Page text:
The Virginia State Corporation Commission (SCC), in an Aug. 9 order, granted a motion filed by Virginia Electric and Power d/b/a Dominion Energy Virginia in which the company requested to extend the in-service date of a 230-kV transmission project.
As noted in the order, the company in March 2014 filed with the SCC an application and supporting documents for a certificate of public convenience and necessity for a Remington CT-Warrenton 230-kV double circuit transmission line, Vint Hill-Wheeler and Wheeler-Loudoun 230-kV transmission lines, 230-kV Vint Hill switching station, and 230-kV Wheeler switching station.
The SCC said that in February 2016, it entered a final order authorizing Dominion to build and operate the projects and granting certificates of public convenience and necessity for the projects.
That order stated that the line and associated substation work was to be built and in service by July 1, 2017, but that the company was granted leave to apply for an extension for good cause shown.
The SCC added in its Aug. 9 order that the company on June 12 filed a motion stating that “[d]ue to unforeseen changes in zoning and local approval requirements and outage constraints, combined with the necessary construction and energizing sequencing, the company will not be able to complete the project by the deadline of July 1, 2017.”
The company requested that the deadline provided in the final order be extended to Dec. 31, 2018, and said that it notified the parties to the case of its intent to seek an extension. The Fauquier County Water and Sanitation Authority responded that it does not oppose the motion, and the company did not receive responses from the Fauquier County Board of Supervisors, Fauquier County Public Schools, Piedmont Environmental Council, Brookside Development, or the staff, the SCC added.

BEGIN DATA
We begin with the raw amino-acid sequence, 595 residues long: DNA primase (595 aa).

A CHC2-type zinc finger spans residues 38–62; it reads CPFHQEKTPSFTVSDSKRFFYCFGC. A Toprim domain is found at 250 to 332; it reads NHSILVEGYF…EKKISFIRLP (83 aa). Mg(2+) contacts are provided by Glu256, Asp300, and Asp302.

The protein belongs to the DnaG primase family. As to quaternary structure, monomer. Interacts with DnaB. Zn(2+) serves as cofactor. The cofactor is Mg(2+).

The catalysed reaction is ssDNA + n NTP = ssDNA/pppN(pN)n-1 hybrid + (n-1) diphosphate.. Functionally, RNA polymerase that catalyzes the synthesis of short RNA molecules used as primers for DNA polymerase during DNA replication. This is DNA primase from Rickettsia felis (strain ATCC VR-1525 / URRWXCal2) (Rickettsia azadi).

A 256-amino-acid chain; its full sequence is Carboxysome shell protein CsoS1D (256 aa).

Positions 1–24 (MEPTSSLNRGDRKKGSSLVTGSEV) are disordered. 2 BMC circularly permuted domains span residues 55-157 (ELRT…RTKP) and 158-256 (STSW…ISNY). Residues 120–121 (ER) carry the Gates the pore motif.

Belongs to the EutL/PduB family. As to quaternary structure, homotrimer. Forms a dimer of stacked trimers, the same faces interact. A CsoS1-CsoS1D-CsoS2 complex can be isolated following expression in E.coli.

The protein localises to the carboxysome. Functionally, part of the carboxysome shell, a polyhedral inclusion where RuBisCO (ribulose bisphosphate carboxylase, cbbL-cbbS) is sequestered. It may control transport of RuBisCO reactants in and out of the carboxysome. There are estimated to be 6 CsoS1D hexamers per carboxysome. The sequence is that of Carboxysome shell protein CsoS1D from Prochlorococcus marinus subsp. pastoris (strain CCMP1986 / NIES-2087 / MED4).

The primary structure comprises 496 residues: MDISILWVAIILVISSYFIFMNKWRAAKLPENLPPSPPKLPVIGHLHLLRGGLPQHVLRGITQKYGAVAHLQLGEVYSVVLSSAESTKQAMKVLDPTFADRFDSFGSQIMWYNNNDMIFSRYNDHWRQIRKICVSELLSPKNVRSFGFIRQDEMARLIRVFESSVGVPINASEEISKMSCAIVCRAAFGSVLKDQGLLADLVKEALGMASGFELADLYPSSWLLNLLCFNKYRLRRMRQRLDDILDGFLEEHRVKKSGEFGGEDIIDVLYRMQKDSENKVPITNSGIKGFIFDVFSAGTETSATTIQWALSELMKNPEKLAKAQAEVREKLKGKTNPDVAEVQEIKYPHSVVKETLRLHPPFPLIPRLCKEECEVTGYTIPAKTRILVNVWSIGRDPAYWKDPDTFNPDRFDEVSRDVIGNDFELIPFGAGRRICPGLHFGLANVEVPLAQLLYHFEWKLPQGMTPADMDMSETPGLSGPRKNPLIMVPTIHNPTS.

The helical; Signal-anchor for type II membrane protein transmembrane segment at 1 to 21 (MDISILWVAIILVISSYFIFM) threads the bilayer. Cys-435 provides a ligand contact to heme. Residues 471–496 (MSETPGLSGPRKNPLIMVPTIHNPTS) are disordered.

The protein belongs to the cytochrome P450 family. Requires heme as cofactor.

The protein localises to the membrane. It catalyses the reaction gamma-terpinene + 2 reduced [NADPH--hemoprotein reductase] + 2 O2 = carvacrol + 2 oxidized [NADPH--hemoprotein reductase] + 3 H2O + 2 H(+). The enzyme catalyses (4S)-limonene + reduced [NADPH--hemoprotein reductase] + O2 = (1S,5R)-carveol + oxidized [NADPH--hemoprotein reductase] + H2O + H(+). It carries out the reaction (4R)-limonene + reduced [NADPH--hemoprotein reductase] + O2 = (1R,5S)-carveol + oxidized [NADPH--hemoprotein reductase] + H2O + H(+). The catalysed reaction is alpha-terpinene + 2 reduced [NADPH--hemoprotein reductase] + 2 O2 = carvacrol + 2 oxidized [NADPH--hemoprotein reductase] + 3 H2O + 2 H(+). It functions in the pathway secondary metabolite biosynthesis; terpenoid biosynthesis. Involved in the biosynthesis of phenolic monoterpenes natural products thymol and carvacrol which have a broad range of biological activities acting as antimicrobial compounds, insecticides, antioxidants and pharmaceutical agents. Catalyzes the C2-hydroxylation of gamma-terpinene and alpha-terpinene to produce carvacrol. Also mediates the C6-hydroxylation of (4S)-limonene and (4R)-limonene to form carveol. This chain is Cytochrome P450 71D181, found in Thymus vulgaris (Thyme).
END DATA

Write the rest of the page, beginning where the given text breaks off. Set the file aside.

SCC staff on June 30 filed a response, asserting that the company’s motion lacks specificity for the SCC to evaluate whether no party or person is prejudiced and whether good cause exists to grant the extension. The SCC also said that staff asserted that Dominion should have notified the SCC as soon as delays to construction of the projects became apparent.
The company, in its reply filed on July 17, asserted that the staff’s position on the company’s motion is “contrary to commission precedent and staff’s and the company’s established pattern and practice, and therefore should be rejected[.]”
The SCC added that the company asserted that “[t]he uncontroverted evidence in the case established that it would take approximately twenty-eight months to construct” the projects.
Dominion asserted that based on that estimated construction schedule, the in-service date for the projects should have been set for around August 2018, not July 2017, the SCC said.
Dominion also asserted that it was aware of that timing concern when the final order was issued but thought it would be prudent to focus its immediate attention on implementing the projects and to address the timing concerns at a later date, the SCC said.
The SCC said that while the motion should be granted, it notes “that if a company is aware at the time the commission issues a final order that a project cannot be completed by the in-service date set forth in such commission order, the preferred time to request a change of the in-service date is when the final order is issued.”
The SCC said that the final order is revised to read that the line and associated substation work is to be built and in service by Dec. 31, 2018; however, the company is granted leave to apply for an extension for good cause shown.